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How to fix Windows: troubleshooting apps compared

These 7 tools diagnose and cure a wide range of Windows woes

No computer runs perfectly forever. Somewhere along the line, something will go wrong. While each successive version of Windows has been that much more reliable and self-healing, that's never been an argument to forego a good collection of software tools.

Over the years I've accumulated a slew of third-party troubleshooting apps that have proven their value again and again, so much so that they're among the very first programs installed in any system I use. If something goes wrong - a Blue Screen of Death, a slow-booting system, a recent program install that's made everything slower than molasses going uphill in January - I turn to these tools to set things right. All of them are free for personal use, some are open source, and each of them deserves a place in the toolbox of the savvy Windows user.

Sysinternals Process Explorer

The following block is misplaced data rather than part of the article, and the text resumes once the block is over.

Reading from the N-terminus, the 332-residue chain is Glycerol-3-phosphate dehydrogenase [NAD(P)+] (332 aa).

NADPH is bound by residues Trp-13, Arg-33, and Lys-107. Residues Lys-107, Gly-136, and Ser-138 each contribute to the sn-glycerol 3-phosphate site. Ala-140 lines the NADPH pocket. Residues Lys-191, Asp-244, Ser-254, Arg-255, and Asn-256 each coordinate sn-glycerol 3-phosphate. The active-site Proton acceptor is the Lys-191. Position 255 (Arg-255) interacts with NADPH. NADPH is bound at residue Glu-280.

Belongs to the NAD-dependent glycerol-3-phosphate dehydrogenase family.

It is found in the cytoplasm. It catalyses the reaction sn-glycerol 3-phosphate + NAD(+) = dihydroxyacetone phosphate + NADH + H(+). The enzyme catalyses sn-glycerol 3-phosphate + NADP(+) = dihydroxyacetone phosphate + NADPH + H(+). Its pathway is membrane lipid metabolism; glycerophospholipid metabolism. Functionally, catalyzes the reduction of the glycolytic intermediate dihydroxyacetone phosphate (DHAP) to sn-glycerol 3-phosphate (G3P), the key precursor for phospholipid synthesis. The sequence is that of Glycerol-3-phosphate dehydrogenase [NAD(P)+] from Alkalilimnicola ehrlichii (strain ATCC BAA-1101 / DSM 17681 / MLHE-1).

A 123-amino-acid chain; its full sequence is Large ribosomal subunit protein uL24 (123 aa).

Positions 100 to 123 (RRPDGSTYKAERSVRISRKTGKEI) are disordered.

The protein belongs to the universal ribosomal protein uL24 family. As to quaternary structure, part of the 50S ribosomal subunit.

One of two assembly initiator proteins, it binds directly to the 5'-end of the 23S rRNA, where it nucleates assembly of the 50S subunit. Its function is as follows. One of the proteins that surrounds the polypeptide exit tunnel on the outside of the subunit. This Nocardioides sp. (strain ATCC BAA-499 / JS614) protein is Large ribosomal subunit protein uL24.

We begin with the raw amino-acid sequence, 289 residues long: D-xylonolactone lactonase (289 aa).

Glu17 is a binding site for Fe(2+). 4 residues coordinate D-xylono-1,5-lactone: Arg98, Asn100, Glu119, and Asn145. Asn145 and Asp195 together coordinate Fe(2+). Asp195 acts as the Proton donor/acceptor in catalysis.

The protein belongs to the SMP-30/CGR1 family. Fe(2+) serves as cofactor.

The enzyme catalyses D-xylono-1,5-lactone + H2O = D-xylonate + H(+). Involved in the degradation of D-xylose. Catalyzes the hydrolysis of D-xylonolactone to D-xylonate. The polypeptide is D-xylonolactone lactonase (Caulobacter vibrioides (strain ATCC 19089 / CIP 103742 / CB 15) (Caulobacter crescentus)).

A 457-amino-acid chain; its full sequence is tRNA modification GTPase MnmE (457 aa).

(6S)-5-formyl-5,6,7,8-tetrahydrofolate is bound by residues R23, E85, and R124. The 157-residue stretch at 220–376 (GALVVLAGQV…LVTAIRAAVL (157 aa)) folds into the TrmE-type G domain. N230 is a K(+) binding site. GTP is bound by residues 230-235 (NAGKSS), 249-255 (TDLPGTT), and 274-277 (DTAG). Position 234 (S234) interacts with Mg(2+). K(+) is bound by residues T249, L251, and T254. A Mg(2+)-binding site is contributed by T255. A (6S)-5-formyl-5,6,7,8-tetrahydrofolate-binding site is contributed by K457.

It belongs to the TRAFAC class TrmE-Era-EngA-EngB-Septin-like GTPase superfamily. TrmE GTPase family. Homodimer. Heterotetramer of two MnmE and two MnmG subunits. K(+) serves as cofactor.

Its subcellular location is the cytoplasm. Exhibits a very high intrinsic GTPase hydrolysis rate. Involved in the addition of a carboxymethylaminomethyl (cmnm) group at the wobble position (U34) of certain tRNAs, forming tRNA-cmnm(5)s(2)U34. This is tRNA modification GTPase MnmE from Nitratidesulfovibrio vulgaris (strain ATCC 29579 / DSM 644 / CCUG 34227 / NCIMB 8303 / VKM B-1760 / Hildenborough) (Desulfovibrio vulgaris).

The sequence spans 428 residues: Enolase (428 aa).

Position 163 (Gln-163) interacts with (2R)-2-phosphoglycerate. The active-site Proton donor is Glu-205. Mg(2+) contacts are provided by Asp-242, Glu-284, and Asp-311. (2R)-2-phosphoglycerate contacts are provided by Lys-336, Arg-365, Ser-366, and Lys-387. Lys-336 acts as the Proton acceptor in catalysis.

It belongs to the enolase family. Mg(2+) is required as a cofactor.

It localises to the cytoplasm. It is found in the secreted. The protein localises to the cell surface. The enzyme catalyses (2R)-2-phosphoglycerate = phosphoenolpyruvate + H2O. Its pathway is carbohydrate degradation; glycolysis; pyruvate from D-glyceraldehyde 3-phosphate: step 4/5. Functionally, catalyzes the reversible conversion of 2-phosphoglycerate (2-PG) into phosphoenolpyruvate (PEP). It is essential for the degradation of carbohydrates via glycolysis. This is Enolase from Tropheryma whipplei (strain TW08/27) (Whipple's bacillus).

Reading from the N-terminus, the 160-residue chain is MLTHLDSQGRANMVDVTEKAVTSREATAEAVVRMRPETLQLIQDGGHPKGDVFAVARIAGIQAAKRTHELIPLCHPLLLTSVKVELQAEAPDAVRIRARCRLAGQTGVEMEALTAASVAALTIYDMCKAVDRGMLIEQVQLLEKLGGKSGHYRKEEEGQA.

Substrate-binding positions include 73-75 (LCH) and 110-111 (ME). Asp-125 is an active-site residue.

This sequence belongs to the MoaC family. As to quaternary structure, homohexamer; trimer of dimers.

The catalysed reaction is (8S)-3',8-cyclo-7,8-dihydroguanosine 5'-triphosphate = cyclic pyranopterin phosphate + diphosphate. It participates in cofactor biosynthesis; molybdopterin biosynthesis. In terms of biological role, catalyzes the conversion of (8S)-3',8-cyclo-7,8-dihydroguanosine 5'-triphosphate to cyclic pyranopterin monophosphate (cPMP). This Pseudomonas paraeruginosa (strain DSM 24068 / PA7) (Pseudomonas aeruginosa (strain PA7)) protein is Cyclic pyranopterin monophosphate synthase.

"Task Manager on steroids" - that's how someone described Process Explorer to me when Mark Russinovich first released it many years ago. It can replace Task Manager or run side by side with it, but either way it's an absolute must-have for technically savvy users. I typically use it as the replacement for Task Manager on any PC I run; it's just too handy not to have installed.

When you launch Process Explorer, you'll see a tree view of processes; they're nominally organised by which process spawned which, but you can click on the column headers to change the sorting as you please. The top portion of the window has four graphs: CPU usage, commit history, I/O bytes history, and physical memory history. Click on one to bring up a full-sized window view that's akin to the Performance tab in Task Manager - but with a level of detail and insight into what programs are doing that Task Manager doesn't even come close to providing.

Double-click on the name of a process, and up pops a window with a startling amount of detail: the process's running threads (and the stack for each thread), which can be frozen or killed; its permissions; its network access; the program it was launched from; even a dump of text strings in either the on-disk program image or its copy in memory. Processes, or whole trees of them, can be killed off, frozen, resumed, or have their windows or priorities manipulated - handy if a process window vanishes behind something else and you need to force it to the front. You can also toggle on or off a lower pane that contains detailed information about a process, find the process for a particular window by pointing to it, or search by name for any running process, handle, or DLL.

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